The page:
Randy Wilburn [25:26] Yeah. And so, you know, to add to this, what would you say to, I'm a small business owner, I've got a bunch of employees, what would you say to our team if we brought you in to say, hi, what can we do to protect ourselves from it, outside of just being very cautious to read and re-read and triple read the information that's coming through. Because a lot of times, it's just the little things like misspellings and things that should be capitalized aren't and, you know, most businesses that put any kind of information out to their customer or client base takes pains, great pains to put things out without a lot of clerical errors. And that's probably like the first sign, but what would you say?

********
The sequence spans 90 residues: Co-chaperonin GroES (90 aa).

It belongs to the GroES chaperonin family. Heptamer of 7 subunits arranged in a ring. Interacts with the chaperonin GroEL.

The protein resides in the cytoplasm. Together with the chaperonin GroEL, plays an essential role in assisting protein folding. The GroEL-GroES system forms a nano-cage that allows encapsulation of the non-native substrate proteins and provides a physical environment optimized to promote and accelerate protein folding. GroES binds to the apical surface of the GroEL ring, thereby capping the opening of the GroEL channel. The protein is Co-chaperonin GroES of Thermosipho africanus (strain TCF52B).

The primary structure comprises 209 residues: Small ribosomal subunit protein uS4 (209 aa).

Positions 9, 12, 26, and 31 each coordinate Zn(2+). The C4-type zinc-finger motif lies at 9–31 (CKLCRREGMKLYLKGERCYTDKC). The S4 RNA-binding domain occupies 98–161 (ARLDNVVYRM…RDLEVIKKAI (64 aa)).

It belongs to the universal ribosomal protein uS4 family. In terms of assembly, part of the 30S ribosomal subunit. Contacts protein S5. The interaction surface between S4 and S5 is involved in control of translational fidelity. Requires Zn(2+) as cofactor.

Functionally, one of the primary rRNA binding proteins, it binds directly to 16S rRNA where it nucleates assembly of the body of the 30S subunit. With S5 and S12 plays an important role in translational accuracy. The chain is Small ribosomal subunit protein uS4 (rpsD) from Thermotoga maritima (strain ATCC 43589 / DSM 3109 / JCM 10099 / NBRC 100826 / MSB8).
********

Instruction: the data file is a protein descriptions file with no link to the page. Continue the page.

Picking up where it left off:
Sam Grubb [26:07] To your point, yes, that's true. But even now, you know, clerical errors, apparently these hackers have gone to school and read some grammar books because they're doing really well at spelling things correctly and that sort of stuff. So, the real thing is to protect yourself technically, as well as you know, just in the way that you do business. Thus, the big thing is making sure that you have strong passwords that you're putting in place, never share your password. Never enter any credential unless you absolutely trust where you're entering it into. And honestly, the biggest thing for us when it comes to this phishing stuff is enabling multifactor authentication. Yeah, if you can, and you know, it is something that is an extra feature that may cost additional money but there's a lot of places to where you can get multifactor where you can, you know, it's not necessarily a pain point in terms of prices, you might think. And it really, really, really helps when it comes to these phishing attacks because it's so much more difficult for them to get access to that second factor of authentication than it is for them to get a password.